In recognition of his research contributions, DiMaio has received a MERIT Award from the National Institutes of Health and has been elected a Fellow of the American Academy of Microbiology.

Placing DiMaio’s name in nomination for the mentoring award, one student wrote, “In every aspect of my graduate training, he has been the perfect mentor for me. He has made me a more accountable scientist, a better critical thinker, and has inspired me toward a career in academic research and teaching.”

John Mack Faragher, the Arthur Unobskey Professor of American History
Placing Faragher’s name in nomination for the award, one of his students noted, “In addition to what I have learned from him as a historian, he has helped me to better understand and negotiate the academic world.”

Faragher joined the Yale faculty in 1993, after teaching at the University of Massachusetts, Mount Holyoke College and the University of Hartford. He earned his B.A. degree from the University of California (Riverside) in 1967 and his Ph.D. degree from Yale in 1977, winning both the John Addison Porter and Frederick W. Beinecke Prizes at graduation.

Faragher’s primary area of research is the American West. He is author or editor of nine books, most recently “The American West: An Interpretative History,” a revision of Robert V. Hine’s monumental work. “The American West” was awarded the Western Heritage Award of the National Cowboy and Western Heritage Museum of Oklahoma City for most outstanding non-fiction book on the American West for the year 2000. His other books include “Out of Many: A History of the American People” (with M. Buhl, D. Czitrom and S. Armitage), “Daniel Boone: The Life and Legend of an American Pioneer,” “Sugar Creek: Life on the Illinois Prairie” and “Women and Men on the Overland Trail”-newly re-released in paper. He has published many scholarly articles and consulted on films, television documentaries and radio programs about the West. “Daniel Boone” received the State of Kentucky Governor’s Award, the Los Angeles Times Book Prize and an award from the American Revolution Round Table of New York. “Sugar Creek” also won several prestigious book prizes.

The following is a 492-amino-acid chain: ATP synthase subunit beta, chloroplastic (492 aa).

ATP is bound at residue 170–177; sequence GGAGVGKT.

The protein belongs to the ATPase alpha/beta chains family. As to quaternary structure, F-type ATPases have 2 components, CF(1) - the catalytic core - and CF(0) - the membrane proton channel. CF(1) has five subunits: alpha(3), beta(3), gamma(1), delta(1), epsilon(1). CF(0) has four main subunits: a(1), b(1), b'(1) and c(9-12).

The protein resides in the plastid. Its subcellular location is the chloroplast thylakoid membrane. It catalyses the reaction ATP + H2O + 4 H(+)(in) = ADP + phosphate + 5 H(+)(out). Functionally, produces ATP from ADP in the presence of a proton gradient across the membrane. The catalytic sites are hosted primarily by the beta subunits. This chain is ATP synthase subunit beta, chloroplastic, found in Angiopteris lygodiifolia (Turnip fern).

Joshua Gamson, Professor of Sociology
Gamson joined the Yale faculty in 1993 after earning his Ph.D. from the University of California (Berkeley) in 1992 and his B.A. from Swarthmore College in 1985. He studies the sociology of culture, mass media and communications, social movements and the sociology of sex and gender.

One student wrote in his nominating letter, “I knew that when I came to Yale that I would have access to great books and great minds. I did not know how important it would be to have great teachers, mentors and friends. I have found Professor Gamson to be all of these things at once, and I believe that he made my graduate experience something for which I will always be grateful.”

Extending his mentoring beyond Yale, Gamson organized a workshop on “Making the Most of Your Dissertation: Publishing Opportunities,” for the American Sociological Association in 1998. His scholarly books on popular culture include “Freaks Talk Back: Tabloid Talk Shows and Sexual Nonconformity” and “Claims to Fame: Celebrity in Contemporary America.” “Freaks Talk Back” won awards from the Society for Cinema Studies, the American Sociological Association’s Culture Section, and was designated one of the Voice Literary Supplement’s 25 favorite books of 1998. “Ethnography Unbound: Power and Resistance in the Modern Metropolis,” with Michael Burawoy, covers urban ethnography, also known as participant-observation in sociology.

Gamson has won several grants from Yale, as well as the Wayne F. Placek Award from the American Psychological Association, an American Sociological Association grant and a Woodrow Wilson Fellowship.

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Gila Reinstein: gila.reinstein@yale.edu, 203-432-1325